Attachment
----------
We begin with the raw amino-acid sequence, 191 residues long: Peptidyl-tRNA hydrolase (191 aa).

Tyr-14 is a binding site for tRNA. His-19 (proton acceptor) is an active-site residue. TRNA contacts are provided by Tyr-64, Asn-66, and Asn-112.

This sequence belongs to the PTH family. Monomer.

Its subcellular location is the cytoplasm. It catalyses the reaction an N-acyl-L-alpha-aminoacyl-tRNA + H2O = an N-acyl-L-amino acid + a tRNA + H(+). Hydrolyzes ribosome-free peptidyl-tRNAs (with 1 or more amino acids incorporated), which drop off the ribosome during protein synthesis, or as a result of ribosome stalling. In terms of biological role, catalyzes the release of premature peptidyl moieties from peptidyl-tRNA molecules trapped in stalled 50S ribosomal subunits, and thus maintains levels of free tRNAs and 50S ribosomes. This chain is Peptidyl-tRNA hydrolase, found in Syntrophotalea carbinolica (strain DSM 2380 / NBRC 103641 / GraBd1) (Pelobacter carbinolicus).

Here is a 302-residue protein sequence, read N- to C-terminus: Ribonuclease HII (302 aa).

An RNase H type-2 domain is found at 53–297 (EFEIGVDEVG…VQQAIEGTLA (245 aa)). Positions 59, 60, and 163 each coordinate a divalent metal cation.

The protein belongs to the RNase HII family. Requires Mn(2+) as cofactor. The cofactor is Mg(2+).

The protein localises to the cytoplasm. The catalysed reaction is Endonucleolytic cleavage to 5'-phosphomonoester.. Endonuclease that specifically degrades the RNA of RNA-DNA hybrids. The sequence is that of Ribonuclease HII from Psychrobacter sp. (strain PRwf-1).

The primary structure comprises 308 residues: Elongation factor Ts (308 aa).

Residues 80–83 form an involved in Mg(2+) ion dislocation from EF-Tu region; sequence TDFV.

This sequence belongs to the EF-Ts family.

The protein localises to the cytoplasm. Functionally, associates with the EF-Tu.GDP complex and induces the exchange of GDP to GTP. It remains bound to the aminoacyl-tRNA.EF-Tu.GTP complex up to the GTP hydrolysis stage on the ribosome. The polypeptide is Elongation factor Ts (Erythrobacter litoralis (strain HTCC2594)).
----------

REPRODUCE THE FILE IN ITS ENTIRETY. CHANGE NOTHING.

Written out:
We begin with the raw amino-acid sequence, 191 residues long: Peptidyl-tRNA hydrolase (191 aa).

Tyr-14 is a binding site for tRNA. His-19 (proton acceptor) is an active-site residue. TRNA contacts are provided by Tyr-64, Asn-66, and Asn-112.

This sequence belongs to the PTH family. Monomer.

Its subcellular location is the cytoplasm. It catalyses the reaction an N-acyl-L-alpha-aminoacyl-tRNA + H2O = an N-acyl-L-amino acid + a tRNA + H(+). Hydrolyzes ribosome-free peptidyl-tRNAs (with 1 or more amino acids incorporated), which drop off the ribosome during protein synthesis, or as a result of ribosome stalling. In terms of biological role, catalyzes the release of premature peptidyl moieties from peptidyl-tRNA molecules trapped in stalled 50S ribosomal subunits, and thus maintains levels of free tRNAs and 50S ribosomes. This chain is Peptidyl-tRNA hydrolase, found in Syntrophotalea carbinolica (strain DSM 2380 / NBRC 103641 / GraBd1) (Pelobacter carbinolicus).

Here is a 302-residue protein sequence, read N- to C-terminus: Ribonuclease HII (302 aa).

An RNase H type-2 domain is found at 53–297 (EFEIGVDEVG…VQQAIEGTLA (245 aa)). Positions 59, 60, and 163 each coordinate a divalent metal cation.

The protein belongs to the RNase HII family. Requires Mn(2+) as cofactor. The cofactor is Mg(2+).

The protein localises to the cytoplasm. The catalysed reaction is Endonucleolytic cleavage to 5'-phosphomonoester.. Endonuclease that specifically degrades the RNA of RNA-DNA hybrids. The sequence is that of Ribonuclease HII from Psychrobacter sp. (strain PRwf-1).

The primary structure comprises 308 residues: Elongation factor Ts (308 aa).

Residues 80–83 form an involved in Mg(2+) ion dislocation from EF-Tu region; sequence TDFV.

This sequence belongs to the EF-Ts family.

The protein localises to the cytoplasm. Functionally, associates with the EF-Tu.GDP complex and induces the exchange of GDP to GTP. It remains bound to the aminoacyl-tRNA.EF-Tu.GTP complex up to the GTP hydrolysis stage on the ribosome. The polypeptide is Elongation factor Ts (Erythrobacter litoralis (strain HTCC2594)).